Autumn in Catalonia | Jane MacKenzie

once-upon-a-time

 

Jane MacKenzie has travelled far and wide in her career, set up a successful business and now is a published author whose second book “Autumn In Catalonia” is due for an October launch date.

She has worked for the most part in the field of education, teaching English and French and managing schools in Africa, the Arabian Gulf as well as Papua New Guinea.

And closer to home, she headed up the Commercial Department for what was formerly James Watt College in Greenock where her role involved managing a major Conference and Training Centre on Greenock’s regenerated waterfront, as well as developing a major international business for the College, bringing millions of pounds of revenue into the local economy through consultancy contracts with foreign governments, and by recruiting international students to study in Scotland.

Most recently, the 57-year-old, who lives between Plockton in Ross and Cromarty and another beautiful coastal village, Collioure in French Catalonia, worked at CERN in Switzerland, where the Large Hadron Collider is pushing forward the boundaries of science.

There, because she is a fluent French speaker – mostly learned, said Jane, in the bars of Aix-en-Provence, where she studied for a year during her degree course – she headed the UK Government’s Liaison Office and became friends with Nobel prize winner, Peter Higgs of Higgs Boson fame. She continues to undertake some consultancy work for the Government.

Her brainchild, the British Study Partnership (BSP) was established in 2002. It is an organisation that strives to give real help to international students when it comes to finding the right university or college course in the UK.
Government departments, companies and schools throughout the world use its expert service, as well
as individual students to whom it offers a very personalised service.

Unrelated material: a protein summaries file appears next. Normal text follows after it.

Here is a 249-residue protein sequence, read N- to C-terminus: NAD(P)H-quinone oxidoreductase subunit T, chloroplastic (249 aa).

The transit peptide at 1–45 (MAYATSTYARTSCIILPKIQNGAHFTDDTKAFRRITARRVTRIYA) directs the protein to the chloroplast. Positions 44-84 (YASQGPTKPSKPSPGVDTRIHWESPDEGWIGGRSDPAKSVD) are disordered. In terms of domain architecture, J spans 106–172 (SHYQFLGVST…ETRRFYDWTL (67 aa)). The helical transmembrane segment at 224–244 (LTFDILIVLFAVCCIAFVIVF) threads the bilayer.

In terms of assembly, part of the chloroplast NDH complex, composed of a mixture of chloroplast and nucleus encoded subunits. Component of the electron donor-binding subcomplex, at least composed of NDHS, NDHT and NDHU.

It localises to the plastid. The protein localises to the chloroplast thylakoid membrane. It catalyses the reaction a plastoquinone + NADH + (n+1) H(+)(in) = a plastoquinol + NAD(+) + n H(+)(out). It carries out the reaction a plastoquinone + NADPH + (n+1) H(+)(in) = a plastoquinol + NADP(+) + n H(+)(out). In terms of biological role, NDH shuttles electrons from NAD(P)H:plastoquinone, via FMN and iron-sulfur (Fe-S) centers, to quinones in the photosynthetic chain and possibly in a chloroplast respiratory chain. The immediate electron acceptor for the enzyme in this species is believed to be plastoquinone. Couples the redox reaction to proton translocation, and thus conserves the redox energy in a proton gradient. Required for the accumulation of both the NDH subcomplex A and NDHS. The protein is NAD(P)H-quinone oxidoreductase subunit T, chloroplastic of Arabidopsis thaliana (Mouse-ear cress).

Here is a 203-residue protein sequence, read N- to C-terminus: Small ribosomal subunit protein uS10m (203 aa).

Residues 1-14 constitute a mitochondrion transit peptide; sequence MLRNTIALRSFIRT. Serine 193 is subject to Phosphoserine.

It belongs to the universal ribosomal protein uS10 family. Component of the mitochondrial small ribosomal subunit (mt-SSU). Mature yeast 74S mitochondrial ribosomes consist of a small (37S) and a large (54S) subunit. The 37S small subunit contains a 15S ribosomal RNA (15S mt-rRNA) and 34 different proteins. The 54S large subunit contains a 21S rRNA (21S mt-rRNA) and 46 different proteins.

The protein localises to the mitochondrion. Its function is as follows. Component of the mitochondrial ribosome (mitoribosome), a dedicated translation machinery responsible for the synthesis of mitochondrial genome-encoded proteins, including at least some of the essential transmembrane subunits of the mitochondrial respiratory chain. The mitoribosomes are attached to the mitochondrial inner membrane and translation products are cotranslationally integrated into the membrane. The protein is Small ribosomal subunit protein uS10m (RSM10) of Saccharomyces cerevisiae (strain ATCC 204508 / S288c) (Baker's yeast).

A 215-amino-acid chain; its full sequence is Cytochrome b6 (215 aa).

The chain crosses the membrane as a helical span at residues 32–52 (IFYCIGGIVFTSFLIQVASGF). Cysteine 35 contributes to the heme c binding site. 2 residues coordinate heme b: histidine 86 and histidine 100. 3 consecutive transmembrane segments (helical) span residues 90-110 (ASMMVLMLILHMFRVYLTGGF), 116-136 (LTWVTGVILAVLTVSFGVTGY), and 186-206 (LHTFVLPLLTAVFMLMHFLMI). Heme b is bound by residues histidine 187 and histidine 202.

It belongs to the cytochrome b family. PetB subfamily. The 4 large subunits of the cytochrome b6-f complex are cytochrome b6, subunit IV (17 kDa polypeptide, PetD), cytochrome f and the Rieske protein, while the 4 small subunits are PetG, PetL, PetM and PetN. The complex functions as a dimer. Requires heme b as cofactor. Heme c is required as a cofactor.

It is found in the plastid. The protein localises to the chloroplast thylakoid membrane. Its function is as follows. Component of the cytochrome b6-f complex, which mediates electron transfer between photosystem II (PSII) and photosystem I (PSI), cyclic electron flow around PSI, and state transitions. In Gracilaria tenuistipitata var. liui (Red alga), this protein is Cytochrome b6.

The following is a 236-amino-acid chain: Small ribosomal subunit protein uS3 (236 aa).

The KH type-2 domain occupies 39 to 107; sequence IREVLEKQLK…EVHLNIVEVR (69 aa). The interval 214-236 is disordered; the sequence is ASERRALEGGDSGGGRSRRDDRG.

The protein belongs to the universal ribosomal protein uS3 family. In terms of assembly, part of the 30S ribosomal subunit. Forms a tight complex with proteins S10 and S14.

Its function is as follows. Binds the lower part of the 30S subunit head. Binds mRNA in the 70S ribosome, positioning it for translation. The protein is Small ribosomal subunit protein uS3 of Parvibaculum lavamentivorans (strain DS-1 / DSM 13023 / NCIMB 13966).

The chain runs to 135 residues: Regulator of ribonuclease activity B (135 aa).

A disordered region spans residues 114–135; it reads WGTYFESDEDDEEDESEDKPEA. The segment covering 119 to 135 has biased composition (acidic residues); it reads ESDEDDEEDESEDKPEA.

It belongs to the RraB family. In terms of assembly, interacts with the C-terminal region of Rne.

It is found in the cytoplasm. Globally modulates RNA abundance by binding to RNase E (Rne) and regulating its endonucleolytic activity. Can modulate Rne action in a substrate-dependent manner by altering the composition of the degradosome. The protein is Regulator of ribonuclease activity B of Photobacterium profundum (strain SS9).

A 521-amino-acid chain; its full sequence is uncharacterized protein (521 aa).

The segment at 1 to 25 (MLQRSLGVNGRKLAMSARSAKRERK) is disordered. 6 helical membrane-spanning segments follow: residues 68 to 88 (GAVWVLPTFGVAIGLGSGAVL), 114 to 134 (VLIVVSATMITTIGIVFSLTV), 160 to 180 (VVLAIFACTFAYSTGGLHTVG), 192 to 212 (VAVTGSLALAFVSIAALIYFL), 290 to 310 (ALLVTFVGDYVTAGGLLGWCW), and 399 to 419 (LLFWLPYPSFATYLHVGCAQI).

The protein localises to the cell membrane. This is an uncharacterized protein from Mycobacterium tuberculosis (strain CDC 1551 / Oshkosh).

BSP, currently representing more than 50 universities and colleges throughout the UK, also advises its UK partners on the needs of the Arabian Gulf and other parts of the world, managing as well to negotiate some important agreements between the Arab world and UK education.

“I have enjoyed all aspects of my career as they represented fresh challenges, brought new demands and tested me in so many different and interesting ways,” said Jane.

“Setting up BSP was exciting as we knew we were convinced we could offer a great advisory service in so many countries. To see it continue to operate most effectively is hugely gratifying.”

But now, while still Director of BSP, Jane is totally focused on a new way of life – a full-time author, whose second book will hit the shops in October. Day-to-day it may be a far more isolated role, miles away from the hustle and bustle of business meetings and the needs of clients, but she is revelling in it and the demands she is placing on herself.

“I was widowed ten years ago and I set out to find time to write a book as it had been playing on my mind for some time,” she said.

“I started writing seriously in 2006 and ‘Daughter Of Catalonia’, which came out last year stemmed from my life in Collioure and my fascination with the local history. It got me thinking.”

Jane’s debut novel had 18,000 online sales, and almost 4,000 in its print version. A Daily Mail review enthused: “Mackenzie evocatively captures the beauty of the Banyuls region of France and how its mix of French and Catalan culture forms something unique . . . This is a novel of quiet intensity and deep emotion.”

“The book, set in 1958, is a story about love and war, about rupture and healing, and about survival and ultimately hope. It is a love story immersed in the heat of the Mediterranean sun, which I do enjoy immensely,” she said.
“Now I have written a second related book, ‘Autumn In Catalonia’ and this is a story set across the border in Spanish Catalonia five years later. I am very pleased with it and, obviously, getting more excited as the launch date looms ever closer.”

Jane is already hard at work on her third book in the sunshine by the pool of the home she had built in Collioure. “It’s a dream existence, but I’m still focused on what I need to do,” she said.

 

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